Chung Sang-Hwa, 89, stands before one of his Dansaekhwa, or monochrome paintings, in a preview of his retrospective on Friday at the National Museum of Modern and Contemporary Art (MMCA) in central Seoul. Chung is a central figure of the Dansaekhwa movement, which led the Korean abstract art in the late 20th century and gained international recognition in the 21st century.
Chung is well known for working without any assistant, although his monochromatic gridded paintings require hard labor of repetitively applying paint and kaolin clay to a canvas, folding the canvas to make cracks, tearing off the soil and paint from the canvas and repainting on the canvas to fill the negative areas. “By way of accumulating my labor in the spaces created on a canvas, I intend to bring delicately-changing color and density [in the grid spaces of the canvas], which will show a cosmic or natural law,” he said.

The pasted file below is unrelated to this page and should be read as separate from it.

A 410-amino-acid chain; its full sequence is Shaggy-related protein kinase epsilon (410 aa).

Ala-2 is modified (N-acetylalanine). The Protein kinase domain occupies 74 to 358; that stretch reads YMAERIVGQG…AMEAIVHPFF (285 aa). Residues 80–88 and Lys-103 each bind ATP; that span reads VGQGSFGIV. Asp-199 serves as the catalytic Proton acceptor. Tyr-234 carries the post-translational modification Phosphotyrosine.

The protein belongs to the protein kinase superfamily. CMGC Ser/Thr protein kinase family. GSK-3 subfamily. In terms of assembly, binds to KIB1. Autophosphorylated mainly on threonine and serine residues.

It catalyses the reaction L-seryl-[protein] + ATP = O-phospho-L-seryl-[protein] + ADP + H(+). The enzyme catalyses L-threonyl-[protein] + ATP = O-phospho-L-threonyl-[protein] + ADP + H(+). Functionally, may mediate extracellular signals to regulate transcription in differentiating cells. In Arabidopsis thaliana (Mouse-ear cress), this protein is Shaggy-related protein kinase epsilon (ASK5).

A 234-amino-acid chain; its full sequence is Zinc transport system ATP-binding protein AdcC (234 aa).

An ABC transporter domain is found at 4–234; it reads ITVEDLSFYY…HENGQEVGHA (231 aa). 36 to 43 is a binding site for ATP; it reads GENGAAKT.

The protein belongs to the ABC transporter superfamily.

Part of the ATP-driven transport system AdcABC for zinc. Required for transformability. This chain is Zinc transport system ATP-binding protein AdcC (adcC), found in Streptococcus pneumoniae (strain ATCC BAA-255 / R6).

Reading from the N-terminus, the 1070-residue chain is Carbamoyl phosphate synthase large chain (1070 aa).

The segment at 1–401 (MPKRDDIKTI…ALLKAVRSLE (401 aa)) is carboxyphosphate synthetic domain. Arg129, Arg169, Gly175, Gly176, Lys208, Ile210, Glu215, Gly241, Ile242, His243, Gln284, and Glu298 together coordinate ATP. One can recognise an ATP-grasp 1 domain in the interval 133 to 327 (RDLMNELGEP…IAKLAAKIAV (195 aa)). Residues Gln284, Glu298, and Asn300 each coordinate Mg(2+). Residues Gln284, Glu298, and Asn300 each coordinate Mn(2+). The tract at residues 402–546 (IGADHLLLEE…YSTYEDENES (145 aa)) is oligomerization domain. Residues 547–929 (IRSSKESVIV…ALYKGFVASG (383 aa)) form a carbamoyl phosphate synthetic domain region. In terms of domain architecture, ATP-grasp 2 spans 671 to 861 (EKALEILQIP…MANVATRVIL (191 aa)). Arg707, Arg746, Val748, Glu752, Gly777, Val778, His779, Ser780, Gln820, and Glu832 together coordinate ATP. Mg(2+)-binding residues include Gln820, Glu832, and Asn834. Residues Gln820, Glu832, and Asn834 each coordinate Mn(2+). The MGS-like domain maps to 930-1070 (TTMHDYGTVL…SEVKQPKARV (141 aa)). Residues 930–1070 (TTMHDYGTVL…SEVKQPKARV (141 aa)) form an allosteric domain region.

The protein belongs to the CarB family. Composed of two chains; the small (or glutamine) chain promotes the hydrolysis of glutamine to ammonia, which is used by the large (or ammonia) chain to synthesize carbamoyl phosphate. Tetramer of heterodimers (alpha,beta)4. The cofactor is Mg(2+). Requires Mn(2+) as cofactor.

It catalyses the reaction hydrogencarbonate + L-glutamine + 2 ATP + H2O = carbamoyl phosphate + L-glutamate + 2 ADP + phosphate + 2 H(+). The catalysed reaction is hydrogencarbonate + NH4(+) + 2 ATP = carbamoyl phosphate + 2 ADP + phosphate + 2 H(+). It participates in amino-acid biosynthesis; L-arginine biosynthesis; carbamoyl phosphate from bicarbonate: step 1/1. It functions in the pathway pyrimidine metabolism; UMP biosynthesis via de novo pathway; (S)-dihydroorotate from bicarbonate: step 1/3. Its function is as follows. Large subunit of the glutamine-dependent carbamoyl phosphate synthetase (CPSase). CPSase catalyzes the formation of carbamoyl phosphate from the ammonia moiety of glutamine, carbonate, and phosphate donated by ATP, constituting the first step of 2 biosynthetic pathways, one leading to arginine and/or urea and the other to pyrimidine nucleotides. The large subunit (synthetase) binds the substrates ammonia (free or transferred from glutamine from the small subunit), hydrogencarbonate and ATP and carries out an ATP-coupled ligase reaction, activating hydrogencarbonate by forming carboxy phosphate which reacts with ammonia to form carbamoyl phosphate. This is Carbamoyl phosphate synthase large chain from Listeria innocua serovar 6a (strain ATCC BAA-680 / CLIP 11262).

The artist does the work all alone quietly in the similar attitude to that of a monk practicing asceticism. Such a working process is in perfect harmony with the philosophy of Dansaekhwa characterized by repetitive gestures and reductionist aesthetics. “Looking back on my 70-year career, I feel satisfied while thinking ‘I did my best’ rather than ‘I did a good job.,’“ the artist said in the attitude of a monk.
The exhibition runs through Sept. 26.
BY MOON SO-YOUNG [firstname.lastname@example.org]